Judicial review is, in the absence of a specific statutory appeal process, the way in which we are able to hold public bodies to account for their decisions. The costs of bringing a judicial review can be substantial, and some claimants have been turning to crowdfunding as a solution to this problem. However, claimants must also consider the risk that they will be ordered to pay the defendant’s legal costs if their claim is unsuccessful. In a recent decision, Cheema-Grubb J granted an order limiting the liability of the claimants for the defendants’ costs in a crowdfunded judicial review (R (on the application of Hawking & Others) v (1) Secretary Of State for Health & Social Care (2) National Health Service Commissioning Board 22 February 2018).
Professor Stephen Hawking and a group of medics are challenging the lawfulness of a policy regarding health commissioning in the NHS (“the Policy”). The claimants argue that the Policy would lead to privatisation. They are funding the challenge through crowdfunding, but made an application for an order limiting their liability for the defendants’ costs. This was initially refused on the grounds that there was good reason to think these costs could be met through more crowdfunding.
Cheema-Grubb J overturned that decision and granted the costs capping order (“CCO”). The circumstances when a court may grant a CCO are set out in sections 88-89 of the Criminal Justice and Courts Act 2015 (“CJCA”). In this case it was held to be highly likely that issues raised by the claimants would be of high public interest (although it was noted that the Secretary of State’s decision – after proceedings were issued – to consult on the Policy did diminish the public interest; equally, the grant of permission for judicial review did not necessarily mean the public interest test was satisfied). The judge accepted that the claimants would not continue with the claim without a CCO, and found that this would not be unreasonable: giving the uncertain nature of crowdfunding, it was uncertain whether the defendants’ costs could be met in this way. The claimants did not have any personal interest in the outcome and it was unreasonable to expect them to bear the burden of the high degree of financial risk – this was exactly the sort of case, the Court found, where a CCO should be made. Cheema-Grubb J also noted that in this case both sides were publicly funded. In granting the CCO, she made a reciprocal cap (ie the costs that the claimants can recover from the defendants if successful to be limited too).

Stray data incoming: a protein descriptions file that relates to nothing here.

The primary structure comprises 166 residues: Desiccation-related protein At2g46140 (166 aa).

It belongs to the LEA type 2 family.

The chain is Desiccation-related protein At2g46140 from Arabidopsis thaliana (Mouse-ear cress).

The threshold for obtaining a CCO under the CJCA is a high one, and the courts will not grant them lightly. This case demonstrates, however, that courts are willing to engage with the realities of funding campaigning litigation, and indicates that CCOs may well be available in crowdfunded cases. CCOs in such cases can provide some certainty for claimants as to the crowdfunding target which they are required to reach to fund the litigation and mitigate risk exposure in the event that they are unsuccessful.
Posted on 28/02/2018 in Legal UpdatesBack to Knowledge